The first thing you need to learn are the points of sail, or at least "Close hauled" "Beam Reach" "Broad Reach" and "Running."


You can only sail about 45 degrees off of the wind*, this point of sail is call close hauled. To get somewhere directly into the wind you have to zigzag by tacking (turning the bow of the boat through the wind). This Zig Zag motion is called beating, when you go directly downwind it is called running. That is why when you race you beat your wife then run.

Going from point A to B is beating, The angle the boat is sailing at is about 45deg off of the wind:



A lot of beginners get confused because they think they go faster when their sail is sheeted in (pulled in) all the way. In fact the sail as an optimal angle of attack which it should always be at when going up wind:




*Some boats can sail closer
Link Posted: 9/10/2010 3:34:44 PM EDT

Originally Posted By sailsail:

Originally Posted By ArmyInfantryVet:
Just curious, how does one sail against the wind? I've always wondered how did those guys sailing across the ocean could go either West or East but at the same time, still sometimes have wind blowing AGAINST the direction they want to go.

IM me, I will send you a learn to sail book.


http://www.thepingway.com/newsletter/images/sailing-for-web.gif


The first thing you need to learn are the points of sail, or at least "Close hauled" "Beam Reach" "Broad Reach" and "Running."

You can only sail about 45 degrees off of the wind*, this point of sail is call close hauled. To get somewhere directly into the wind you have to zigzag by tacking (turning the bow of the boat through the wind). This Zig Zag motion is called beating, when you go directly downwind it is called running. That is why when you race you beat your wife then run.

Going from point A to B is beating, The angle the boat is sailing at is about 45deg off of the wind:


A lot of beginners get confused because they think they go faster when their sail is sheeted in (pulled in) all the way. In fact the sail as an optimal angle of attack which it should always be at when going up wind:



*Some boats can sail closer

Fascinating.
Link Posted: 9/10/2010 3:37:35 PM EDT

Originally Posted By schizrade:

Originally Posted By sailsail:

Originally Posted By ArmyInfantryVet:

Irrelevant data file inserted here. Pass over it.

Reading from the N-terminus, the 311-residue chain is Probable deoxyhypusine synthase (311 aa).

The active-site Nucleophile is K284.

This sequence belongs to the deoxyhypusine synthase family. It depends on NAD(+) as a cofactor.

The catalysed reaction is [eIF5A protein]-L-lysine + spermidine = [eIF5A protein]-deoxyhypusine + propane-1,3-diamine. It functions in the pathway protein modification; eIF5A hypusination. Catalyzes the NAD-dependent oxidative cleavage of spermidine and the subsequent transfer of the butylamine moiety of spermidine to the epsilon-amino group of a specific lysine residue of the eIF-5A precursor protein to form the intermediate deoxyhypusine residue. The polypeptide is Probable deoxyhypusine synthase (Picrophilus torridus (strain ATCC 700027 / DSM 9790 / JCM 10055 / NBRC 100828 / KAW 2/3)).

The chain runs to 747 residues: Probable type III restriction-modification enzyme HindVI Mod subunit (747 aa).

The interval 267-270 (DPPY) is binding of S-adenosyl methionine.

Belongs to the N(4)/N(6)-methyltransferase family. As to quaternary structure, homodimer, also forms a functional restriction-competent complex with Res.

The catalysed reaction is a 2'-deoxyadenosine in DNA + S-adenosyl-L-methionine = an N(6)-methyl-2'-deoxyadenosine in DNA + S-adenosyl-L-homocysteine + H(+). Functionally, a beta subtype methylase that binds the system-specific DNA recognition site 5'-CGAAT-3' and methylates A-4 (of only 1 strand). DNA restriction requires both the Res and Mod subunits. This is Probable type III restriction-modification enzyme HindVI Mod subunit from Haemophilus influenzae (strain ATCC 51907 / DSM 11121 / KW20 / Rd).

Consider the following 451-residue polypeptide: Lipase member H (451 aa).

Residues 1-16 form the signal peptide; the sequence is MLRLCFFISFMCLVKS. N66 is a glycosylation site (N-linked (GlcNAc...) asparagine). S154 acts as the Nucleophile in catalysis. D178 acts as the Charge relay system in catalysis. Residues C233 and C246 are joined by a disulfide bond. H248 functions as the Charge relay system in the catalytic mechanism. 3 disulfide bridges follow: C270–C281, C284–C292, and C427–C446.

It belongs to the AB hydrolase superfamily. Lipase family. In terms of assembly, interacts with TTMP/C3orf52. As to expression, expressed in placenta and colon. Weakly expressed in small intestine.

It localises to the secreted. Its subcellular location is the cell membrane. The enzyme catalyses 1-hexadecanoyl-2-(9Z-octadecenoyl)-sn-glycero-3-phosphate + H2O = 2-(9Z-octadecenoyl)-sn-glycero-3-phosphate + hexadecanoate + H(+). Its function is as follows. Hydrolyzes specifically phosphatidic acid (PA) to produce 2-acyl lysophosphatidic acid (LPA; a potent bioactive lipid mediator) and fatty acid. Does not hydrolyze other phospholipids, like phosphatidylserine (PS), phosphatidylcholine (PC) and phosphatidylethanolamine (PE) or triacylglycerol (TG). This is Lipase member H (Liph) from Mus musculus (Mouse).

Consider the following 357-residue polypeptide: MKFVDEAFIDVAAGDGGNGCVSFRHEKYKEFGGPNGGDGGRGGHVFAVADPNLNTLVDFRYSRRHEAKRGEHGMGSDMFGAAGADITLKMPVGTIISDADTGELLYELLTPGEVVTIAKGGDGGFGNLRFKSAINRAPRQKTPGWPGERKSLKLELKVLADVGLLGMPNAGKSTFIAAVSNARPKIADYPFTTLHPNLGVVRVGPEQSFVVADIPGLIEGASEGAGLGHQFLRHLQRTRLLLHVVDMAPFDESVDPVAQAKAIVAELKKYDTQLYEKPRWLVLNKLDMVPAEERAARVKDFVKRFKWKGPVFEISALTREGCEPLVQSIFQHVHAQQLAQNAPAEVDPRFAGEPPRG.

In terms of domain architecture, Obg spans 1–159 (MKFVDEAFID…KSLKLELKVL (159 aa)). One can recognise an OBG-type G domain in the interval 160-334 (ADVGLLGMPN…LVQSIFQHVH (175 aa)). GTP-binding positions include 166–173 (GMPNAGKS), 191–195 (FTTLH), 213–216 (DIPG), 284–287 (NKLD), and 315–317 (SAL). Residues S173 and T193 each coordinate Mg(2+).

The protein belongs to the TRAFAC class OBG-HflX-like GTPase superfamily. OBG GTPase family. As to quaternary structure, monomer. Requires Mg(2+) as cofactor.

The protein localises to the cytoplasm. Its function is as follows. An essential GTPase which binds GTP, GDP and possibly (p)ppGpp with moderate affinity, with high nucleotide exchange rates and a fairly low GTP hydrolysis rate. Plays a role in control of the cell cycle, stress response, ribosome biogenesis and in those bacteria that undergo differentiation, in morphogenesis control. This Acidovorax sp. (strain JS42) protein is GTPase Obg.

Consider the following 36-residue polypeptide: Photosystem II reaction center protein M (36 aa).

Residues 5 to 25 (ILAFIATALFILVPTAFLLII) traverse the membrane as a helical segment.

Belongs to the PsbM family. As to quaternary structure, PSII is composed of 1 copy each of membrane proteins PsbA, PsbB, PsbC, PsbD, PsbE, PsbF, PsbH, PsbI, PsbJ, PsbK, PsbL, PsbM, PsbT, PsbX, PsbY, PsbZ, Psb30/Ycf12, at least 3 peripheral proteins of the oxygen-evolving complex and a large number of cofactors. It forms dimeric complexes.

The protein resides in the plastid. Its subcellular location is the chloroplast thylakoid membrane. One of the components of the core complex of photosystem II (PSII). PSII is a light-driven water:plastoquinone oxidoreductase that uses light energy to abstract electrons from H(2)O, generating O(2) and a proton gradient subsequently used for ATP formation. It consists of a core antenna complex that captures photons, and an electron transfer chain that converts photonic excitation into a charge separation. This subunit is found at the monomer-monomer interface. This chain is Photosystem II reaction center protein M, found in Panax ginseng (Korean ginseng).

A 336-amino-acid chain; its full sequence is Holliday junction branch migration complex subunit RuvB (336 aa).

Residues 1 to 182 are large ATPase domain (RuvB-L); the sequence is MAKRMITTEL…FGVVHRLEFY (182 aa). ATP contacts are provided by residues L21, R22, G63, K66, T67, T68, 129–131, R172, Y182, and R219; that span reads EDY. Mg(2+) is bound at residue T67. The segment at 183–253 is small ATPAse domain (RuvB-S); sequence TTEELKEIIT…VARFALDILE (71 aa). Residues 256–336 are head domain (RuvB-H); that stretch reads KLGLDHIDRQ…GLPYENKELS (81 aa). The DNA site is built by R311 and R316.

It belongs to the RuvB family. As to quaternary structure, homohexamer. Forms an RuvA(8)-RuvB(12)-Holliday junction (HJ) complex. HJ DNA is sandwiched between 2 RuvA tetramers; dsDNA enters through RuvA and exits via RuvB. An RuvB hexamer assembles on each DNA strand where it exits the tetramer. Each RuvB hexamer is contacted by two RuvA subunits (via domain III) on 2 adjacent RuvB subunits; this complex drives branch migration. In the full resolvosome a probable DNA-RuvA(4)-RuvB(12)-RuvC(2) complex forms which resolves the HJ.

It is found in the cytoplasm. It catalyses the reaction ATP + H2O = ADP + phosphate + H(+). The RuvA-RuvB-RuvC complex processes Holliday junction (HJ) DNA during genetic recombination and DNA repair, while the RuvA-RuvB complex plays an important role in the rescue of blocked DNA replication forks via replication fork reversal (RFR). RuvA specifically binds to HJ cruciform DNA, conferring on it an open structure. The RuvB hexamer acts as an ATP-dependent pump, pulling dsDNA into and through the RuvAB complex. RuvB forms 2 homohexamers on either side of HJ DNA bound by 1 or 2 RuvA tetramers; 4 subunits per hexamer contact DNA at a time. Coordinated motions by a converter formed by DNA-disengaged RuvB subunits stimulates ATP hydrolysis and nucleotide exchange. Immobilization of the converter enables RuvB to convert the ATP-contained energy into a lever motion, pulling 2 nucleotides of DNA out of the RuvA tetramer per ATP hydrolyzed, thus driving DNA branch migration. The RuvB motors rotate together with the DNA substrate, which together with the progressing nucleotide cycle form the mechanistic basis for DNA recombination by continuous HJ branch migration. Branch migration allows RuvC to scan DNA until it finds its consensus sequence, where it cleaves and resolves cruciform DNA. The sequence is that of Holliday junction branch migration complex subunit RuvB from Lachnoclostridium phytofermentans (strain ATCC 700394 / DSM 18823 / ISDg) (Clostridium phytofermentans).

Just curious, how does one sail against the wind? I've always wondered how did those guys sailing across the ocean could go either West or East but at the same time, still sometimes have wind blowing AGAINST the direction they want to go.

IM me, I will send you a learn to sail book.


http://www.thepingway.com/newsletter/images/sailing-for-web.gif


The first thing you need to learn are the points of sail, or at least "Close hauled" "Beam Reach" "Broad Reach" and "Running."

You can only sail about 45 degrees off of the wind*, this point of sail is call close hauled. To get somewhere directly into the wind you have to zigzag by tacking (turning the bow of the boat through the wind). This Zig Zag motion is called beating, when you go directly downwind it is called running. That is why when you race you beat your wife then run.

Going from point A to B is beating, The angle the boat is sailing at is about 45deg off of the wind:


A lot of beginners get confused because they think they go faster when their sail is sheeted in (pulled in) all the way. In fact the sail as an optimal angle of attack which it should always be at when going up wind:



*Some boats can sail closer

Fascinating.

There will be more, I should really do a "Sailsail's Idiots guide to basic sailing thread"
Link Posted: 9/10/2010 3:40:05 PM EDT
Originally Posted By sailsail:

Originally Posted By schizrade:

Originally Posted By sailsail:

Originally Posted By ArmyInfantryVet:
Just curious, how does one sail against the wind? I've always wondered how did those guys sailing across the ocean could go either West or East but at the same time, still sometimes have wind blowing AGAINST the direction they want to go.

IM me, I will send you a learn to sail book.


http://www.thepingway.com/newsletter/images/sailing-for-web.gif


The first thing you need to learn are the points of sail, or at least "Close hauled" "Beam Reach" "Broad Reach" and "Running."

You can only sail about 45 degrees off of the wind*, this point of sail is call close hauled. To get somewhere directly into the wind you have to zigzag by tacking (turning the bow of the boat through the wind). This Zig Zag motion is called beating, when you go directly downwind it is called running. That is why when you race you beat your wife then run.